[Viewpoint] Misguided defense reformHan Fei, the ancient Chinese philosopher who shaped law in the East as Niccolo Machiavelli did in the West, said in his renowned collection of writings that a state’s livelihood depends on how disputes are settled, rather than on its strength or weakness in arms, and on its ruler’s competence, rather than on the size of its military.
In other words, the leader’s wisdom in reading the flow of events, the context in which they take place, and his ability to make quick decisions are more important than the number of soldiers or equipment in a state’s military arsenal. But in our case, the direction of the defense reforms the administration is pursuing raises doubts about whether our leadership understands the realities of our security situation, and whether it is competent to address the issues involved.
President Lee Myung-bak last year strongly reprimanded the military after its clumsy response to North Korea’s attack on the Cheonan and the shelling of Yeonpyeong Island. As a result, the Ministry of National Defense hurriedly concocted a plan to overhaul its leadership to name a new command for the combined forces, which was supposed to enhance coordination among the land, air and sea forces headed by the Joint Chiefs of Staff.
The plan, however, looks like reform on paper alone because the military command still revolves around the Army. Maintaining such a status quo will do little to improve the weaknesses exposed after last year’s military provocations from North Korea.
The Cheonan attack raised questions about the capacity of our military and intelligence authorities to perceive North Korean military movements and counter an underwater attack. The debacle also highlighted the inept and rigid system of reporting and commanding. The fact that military power is disproportionately centered on the Army-dominated combined forces command is partly to be blamed.
The same problems were seen after the North’s shelling of Yeonpyeong Island. The military again failed to detect any abnormal signals before the attack because of a lack of intelligence capability. And again, despite the North’s repeated threats and objections to the sea border, our Navy conducted firing exercises in the disputed waters with antiquated, run-down cannons and howitzers, which provided a poor defense of the civilian-populated islands within range of North Korean guns.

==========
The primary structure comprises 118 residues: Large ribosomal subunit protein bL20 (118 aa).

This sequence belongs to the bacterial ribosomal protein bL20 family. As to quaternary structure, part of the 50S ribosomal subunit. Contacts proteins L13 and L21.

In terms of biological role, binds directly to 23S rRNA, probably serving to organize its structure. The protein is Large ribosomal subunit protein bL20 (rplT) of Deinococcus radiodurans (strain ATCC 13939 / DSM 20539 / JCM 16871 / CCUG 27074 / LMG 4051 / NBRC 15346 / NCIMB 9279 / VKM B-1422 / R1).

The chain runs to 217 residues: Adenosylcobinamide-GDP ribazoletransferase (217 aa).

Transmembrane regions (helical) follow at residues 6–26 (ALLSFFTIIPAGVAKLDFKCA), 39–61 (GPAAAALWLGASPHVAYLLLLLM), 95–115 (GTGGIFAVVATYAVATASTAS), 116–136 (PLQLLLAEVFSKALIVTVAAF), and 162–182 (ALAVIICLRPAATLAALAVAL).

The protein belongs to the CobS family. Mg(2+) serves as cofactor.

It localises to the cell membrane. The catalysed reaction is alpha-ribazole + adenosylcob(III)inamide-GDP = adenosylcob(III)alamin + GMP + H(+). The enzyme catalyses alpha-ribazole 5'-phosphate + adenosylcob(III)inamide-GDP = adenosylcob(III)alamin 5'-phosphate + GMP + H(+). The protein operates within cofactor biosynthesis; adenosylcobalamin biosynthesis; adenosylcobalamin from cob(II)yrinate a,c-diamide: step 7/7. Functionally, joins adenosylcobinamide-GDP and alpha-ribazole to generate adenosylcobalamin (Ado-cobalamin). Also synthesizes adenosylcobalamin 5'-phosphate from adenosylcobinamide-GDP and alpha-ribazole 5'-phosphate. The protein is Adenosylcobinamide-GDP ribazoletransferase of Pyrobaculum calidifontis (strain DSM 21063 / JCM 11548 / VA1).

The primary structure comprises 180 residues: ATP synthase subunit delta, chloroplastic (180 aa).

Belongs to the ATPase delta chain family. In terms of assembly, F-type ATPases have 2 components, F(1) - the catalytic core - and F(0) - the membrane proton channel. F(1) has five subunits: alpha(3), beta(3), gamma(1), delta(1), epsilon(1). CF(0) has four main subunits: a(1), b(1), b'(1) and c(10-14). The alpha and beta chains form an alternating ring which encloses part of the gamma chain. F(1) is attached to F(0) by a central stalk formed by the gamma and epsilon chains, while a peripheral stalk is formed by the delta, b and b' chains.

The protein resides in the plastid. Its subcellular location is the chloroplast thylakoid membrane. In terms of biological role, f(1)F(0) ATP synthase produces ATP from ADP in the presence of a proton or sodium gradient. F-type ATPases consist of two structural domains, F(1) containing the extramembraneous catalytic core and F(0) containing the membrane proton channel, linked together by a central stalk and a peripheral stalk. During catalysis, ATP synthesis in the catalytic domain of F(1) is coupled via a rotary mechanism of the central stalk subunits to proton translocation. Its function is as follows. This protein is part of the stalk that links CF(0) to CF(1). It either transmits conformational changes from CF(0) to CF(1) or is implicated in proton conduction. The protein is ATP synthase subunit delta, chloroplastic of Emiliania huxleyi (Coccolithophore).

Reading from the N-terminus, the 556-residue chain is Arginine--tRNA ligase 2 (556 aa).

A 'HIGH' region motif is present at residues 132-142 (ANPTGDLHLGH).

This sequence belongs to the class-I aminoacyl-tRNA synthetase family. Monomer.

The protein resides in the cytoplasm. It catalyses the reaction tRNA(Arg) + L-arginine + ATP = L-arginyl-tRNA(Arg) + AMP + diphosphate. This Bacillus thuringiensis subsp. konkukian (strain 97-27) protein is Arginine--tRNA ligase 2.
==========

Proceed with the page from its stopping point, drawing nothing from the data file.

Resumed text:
The military’s limited capability, stemming from its inefficient command system, led to confusion that eventually cost civilian lives. The problems are evident, and thus, solutions should not be that difficult to prescribe. The military should beef up its intelligence on North Korea, build deterrences against submarine attacks, augment arms in areas vulnerable to North Korean attacks, improve its command system and foster equality in the three military branches.
Yet the current reform plan will only reinforce Army control over the military command. A retired Air Force general complained that the Navy had been in charge of engagements in the Yellow Sea with the Air Force serving as its backup. But since the Cheonan and Yeonpyeong attacks, the Army is pushing for a combined system mostly led by land forces. Revamping the military command structure at a time of escalating North Korean threats and with scant time left before war command is returned to South Korea from the United States just doesn’t make sense.
Going back’s Han Fei’s lessons on leadership, the philosopher wrote that a state exists in order to safeguard the lives and security of its people and to enhance their prosperity and happiness. The leader must place top priority on easing tension through pre-emptive diplomatic endeavors, cementing international credibility and improving the security environment. Exercising military power should be a last resort. But the government has gotten its priorities all wrong. North Korea is undeniably a dangerous threat. But the administration’s aggressive deterrence strategy supporting pre-emptive attacks is not the answer.
A leader must develop strategic farsightedness in security affairs. It is wrong to strengthen a military structure centered on land forces without a long-term vision and just because of an immediate threat. A larger vision that takes into account regional instability developing from China’s rise and a subsequent military buildup is the right direction for military reform.
Balancing power among the three branches of the military is also a wise step to counter growing North Korean threats and unpredictable developments in the security environment. Defense reform can sway a country’s future. Insight and competency are still virtues in determining state security.
*The writer is a professor of political science at Yonsei University.
By Moon Chung-in
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